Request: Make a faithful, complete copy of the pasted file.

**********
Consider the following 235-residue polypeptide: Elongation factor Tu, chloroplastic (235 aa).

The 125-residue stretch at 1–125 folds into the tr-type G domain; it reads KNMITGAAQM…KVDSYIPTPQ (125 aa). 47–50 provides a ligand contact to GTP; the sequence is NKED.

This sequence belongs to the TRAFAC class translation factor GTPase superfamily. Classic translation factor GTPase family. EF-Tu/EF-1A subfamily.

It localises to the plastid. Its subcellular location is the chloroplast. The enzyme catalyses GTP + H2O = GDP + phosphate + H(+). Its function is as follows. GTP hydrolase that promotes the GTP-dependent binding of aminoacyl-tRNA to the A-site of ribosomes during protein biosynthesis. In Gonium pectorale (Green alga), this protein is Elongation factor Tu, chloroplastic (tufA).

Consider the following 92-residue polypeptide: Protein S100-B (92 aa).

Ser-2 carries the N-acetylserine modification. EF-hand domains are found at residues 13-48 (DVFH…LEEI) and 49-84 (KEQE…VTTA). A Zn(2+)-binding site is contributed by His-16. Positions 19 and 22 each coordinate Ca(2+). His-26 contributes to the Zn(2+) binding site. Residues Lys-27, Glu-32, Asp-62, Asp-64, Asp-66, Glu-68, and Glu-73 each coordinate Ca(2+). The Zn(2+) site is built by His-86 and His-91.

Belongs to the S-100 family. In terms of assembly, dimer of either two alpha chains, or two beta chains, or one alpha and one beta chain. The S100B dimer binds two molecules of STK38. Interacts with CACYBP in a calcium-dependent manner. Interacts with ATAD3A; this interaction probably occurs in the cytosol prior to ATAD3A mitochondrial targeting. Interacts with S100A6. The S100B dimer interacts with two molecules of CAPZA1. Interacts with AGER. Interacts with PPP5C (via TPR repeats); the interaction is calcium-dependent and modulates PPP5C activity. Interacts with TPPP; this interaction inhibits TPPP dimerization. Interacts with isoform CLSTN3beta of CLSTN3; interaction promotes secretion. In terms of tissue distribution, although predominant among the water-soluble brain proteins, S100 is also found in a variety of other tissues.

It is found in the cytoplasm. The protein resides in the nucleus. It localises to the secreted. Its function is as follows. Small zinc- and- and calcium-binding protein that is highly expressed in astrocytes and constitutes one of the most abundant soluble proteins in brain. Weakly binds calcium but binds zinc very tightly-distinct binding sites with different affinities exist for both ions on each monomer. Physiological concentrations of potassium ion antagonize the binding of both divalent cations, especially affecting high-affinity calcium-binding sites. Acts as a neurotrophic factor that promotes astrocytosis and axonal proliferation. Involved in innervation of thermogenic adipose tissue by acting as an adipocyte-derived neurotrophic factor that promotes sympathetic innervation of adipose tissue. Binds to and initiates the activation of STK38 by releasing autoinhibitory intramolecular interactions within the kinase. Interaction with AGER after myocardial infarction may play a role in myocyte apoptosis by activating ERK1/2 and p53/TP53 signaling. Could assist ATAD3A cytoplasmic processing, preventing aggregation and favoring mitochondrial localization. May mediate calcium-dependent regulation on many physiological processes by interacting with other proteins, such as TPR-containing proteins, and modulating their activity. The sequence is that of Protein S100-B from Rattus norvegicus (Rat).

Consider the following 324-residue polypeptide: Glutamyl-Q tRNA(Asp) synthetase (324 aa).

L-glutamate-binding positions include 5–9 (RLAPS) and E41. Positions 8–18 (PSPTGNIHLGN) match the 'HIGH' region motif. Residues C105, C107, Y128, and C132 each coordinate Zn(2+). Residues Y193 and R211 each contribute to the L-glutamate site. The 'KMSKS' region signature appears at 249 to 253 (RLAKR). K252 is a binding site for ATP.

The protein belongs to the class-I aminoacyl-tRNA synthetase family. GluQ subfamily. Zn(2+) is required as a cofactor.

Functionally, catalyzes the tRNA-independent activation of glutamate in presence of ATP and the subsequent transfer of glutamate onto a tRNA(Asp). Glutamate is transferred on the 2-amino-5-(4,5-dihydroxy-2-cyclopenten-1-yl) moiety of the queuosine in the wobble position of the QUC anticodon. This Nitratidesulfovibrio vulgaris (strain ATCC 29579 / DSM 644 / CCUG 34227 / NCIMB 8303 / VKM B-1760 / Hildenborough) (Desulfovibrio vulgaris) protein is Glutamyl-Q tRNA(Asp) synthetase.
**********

Consider the following 235-residue polypeptide: Elongation factor Tu, chloroplastic (235 aa).

The 125-residue stretch at 1–125 folds into the tr-type G domain; it reads KNMITGAAQM…KVDSYIPTPQ (125 aa). 47–50 provides a ligand contact to GTP; the sequence is NKED.

This sequence belongs to the TRAFAC class translation factor GTPase superfamily. Classic translation factor GTPase family. EF-Tu/EF-1A subfamily.

It localises to the plastid. Its subcellular location is the chloroplast. The enzyme catalyses GTP + H2O = GDP + phosphate + H(+). Its function is as follows. GTP hydrolase that promotes the GTP-dependent binding of aminoacyl-tRNA to the A-site of ribosomes during protein biosynthesis. In Gonium pectorale (Green alga), this protein is Elongation factor Tu, chloroplastic (tufA).

Consider the following 92-residue polypeptide: Protein S100-B (92 aa).

Ser-2 carries the N-acetylserine modification. EF-hand domains are found at residues 13-48 (DVFH…LEEI) and 49-84 (KEQE…VTTA). A Zn(2+)-binding site is contributed by His-16. Positions 19 and 22 each coordinate Ca(2+). His-26 contributes to the Zn(2+) binding site. Residues Lys-27, Glu-32, Asp-62, Asp-64, Asp-66, Glu-68, and Glu-73 each coordinate Ca(2+). The Zn(2+) site is built by His-86 and His-91.

Belongs to the S-100 family. In terms of assembly, dimer of either two alpha chains, or two beta chains, or one alpha and one beta chain. The S100B dimer binds two molecules of STK38. Interacts with CACYBP in a calcium-dependent manner. Interacts with ATAD3A; this interaction probably occurs in the cytosol prior to ATAD3A mitochondrial targeting. Interacts with S100A6. The S100B dimer interacts with two molecules of CAPZA1. Interacts with AGER. Interacts with PPP5C (via TPR repeats); the interaction is calcium-dependent and modulates PPP5C activity. Interacts with TPPP; this interaction inhibits TPPP dimerization. Interacts with isoform CLSTN3beta of CLSTN3; interaction promotes secretion. In terms of tissue distribution, although predominant among the water-soluble brain proteins, S100 is also found in a variety of other tissues.

It is found in the cytoplasm. The protein resides in the nucleus. It localises to the secreted. Its function is as follows. Small zinc- and- and calcium-binding protein that is highly expressed in astrocytes and constitutes one of the most abundant soluble proteins in brain. Weakly binds calcium but binds zinc very tightly-distinct binding sites with different affinities exist for both ions on each monomer. Physiological concentrations of potassium ion antagonize the binding of both divalent cations, especially affecting high-affinity calcium-binding sites. Acts as a neurotrophic factor that promotes astrocytosis and axonal proliferation. Involved in innervation of thermogenic adipose tissue by acting as an adipocyte-derived neurotrophic factor that promotes sympathetic innervation of adipose tissue. Binds to and initiates the activation of STK38 by releasing autoinhibitory intramolecular interactions within the kinase. Interaction with AGER after myocardial infarction may play a role in myocyte apoptosis by activating ERK1/2 and p53/TP53 signaling. Could assist ATAD3A cytoplasmic processing, preventing aggregation and favoring mitochondrial localization. May mediate calcium-dependent regulation on many physiological processes by interacting with other proteins, such as TPR-containing proteins, and modulating their activity. The sequence is that of Protein S100-B from Rattus norvegicus (Rat).

Consider the following 324-residue polypeptide: Glutamyl-Q tRNA(Asp) synthetase (324 aa).

L-glutamate-binding positions include 5–9 (RLAPS) and E41. Positions 8–18 (PSPTGNIHLGN) match the 'HIGH' region motif. Residues C105, C107, Y128, and C132 each coordinate Zn(2+). Residues Y193 and R211 each contribute to the L-glutamate site. The 'KMSKS' region signature appears at 249 to 253 (RLAKR). K252 is a binding site for ATP.

The protein belongs to the class-I aminoacyl-tRNA synthetase family. GluQ subfamily. Zn(2+) is required as a cofactor.

Functionally, catalyzes the tRNA-independent activation of glutamate in presence of ATP and the subsequent transfer of glutamate onto a tRNA(Asp). Glutamate is transferred on the 2-amino-5-(4,5-dihydroxy-2-cyclopenten-1-yl) moiety of the queuosine in the wobble position of the QUC anticodon. This Nitratidesulfovibrio vulgaris (strain ATCC 29579 / DSM 644 / CCUG 34227 / NCIMB 8303 / VKM B-1760 / Hildenborough) (Desulfovibrio vulgaris) protein is Glutamyl-Q tRNA(Asp) synthetase.